Auto parts distributors need to make sure that their parts inventory matches the vehicles in operation (VIO) trends and their part failure rate trends if they want their business to succeed.
That was one of the messages delivered by keynote speaker Peter Witkamp, CEO of consulting business Aftermarket Dynamics, at the Automotive Parts Associates annual shareholders’ conference March 9 in Orlando, Fla. He shared research on the automotive aftermarket and where it is headed in the near future.
“Through 2020, we will see a 9.2 increase in VIO in U.S, which is good news for our business,” said Witkamp, who worked for Federal-Mogul for 36 years before leaving to start his own consultancy.
But not all automaker brands will enjoy a sales increase. He said that the sale of domestic cars in the U.S. will decrease 7.9 percent through 2015, while the sale of import cars will increase 4.3 percent. In 2020, VIO in the U.S. will be approximately 60 percent foreign and 40 percent domestic.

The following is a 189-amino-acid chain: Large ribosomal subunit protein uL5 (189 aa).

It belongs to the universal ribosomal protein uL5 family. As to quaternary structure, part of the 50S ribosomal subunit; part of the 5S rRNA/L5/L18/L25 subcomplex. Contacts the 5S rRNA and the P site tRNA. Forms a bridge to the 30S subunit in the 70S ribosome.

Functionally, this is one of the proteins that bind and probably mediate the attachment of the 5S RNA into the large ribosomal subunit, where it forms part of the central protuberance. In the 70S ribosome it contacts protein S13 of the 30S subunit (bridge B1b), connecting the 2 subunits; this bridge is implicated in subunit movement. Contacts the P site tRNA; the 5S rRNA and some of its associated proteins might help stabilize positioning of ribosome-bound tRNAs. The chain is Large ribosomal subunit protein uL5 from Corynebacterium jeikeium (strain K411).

“In 2010, it was close to 40 percent foreign and 60 percent domestic, so you can see the trend,” he said. “I’m not knocking foreign vehicles, but your parts inventory must match the VIO trends if you want to be able to maximize inventory and sales.” The sale of domestic cars in the U.S. are down 8.5 percent in the last 10 years, while the sale of Japanese, Korean and European imports are all up.
Distributors should note that the average age of VIO will continue to increase. By 2019, VIO that are 12 years and older will increase by 15 percent from 2011, said Witkamp, who worked for his family’s heavy-duty distributorship business before joining Federal-Mogul.
Technology transformation, including new mobility concepts, digital technologies and automated driving, are having a huge effect on the aftermarket because consumers want more efficiency and connectivity in their vehicles.
Witkamp illustrated the technology boom by sharing a picture of a rotary phone and a cell phone, likening the cars of yesteryear to rotary phones and today’s vehicles to smart cell phones.
“There are about 60 sensors in the average car today, but there will be 200-plus sensors in cars by 2025,” he said. Many of these additional sensors will be found in systems such as evasive steering assist, lane keeping, intersection assist, early pole crash detection, electronic pedestrian protection, evasive steering support, highway assist, artificial intelligence programing and parking with apps.
The aftermarket should be concerned that by 2020, 90 percent of cars will be connected to original equipment dealers to extend the service window. But he said that consumers will demand that requirements of controls go to vehicle owners rather than OE dealers.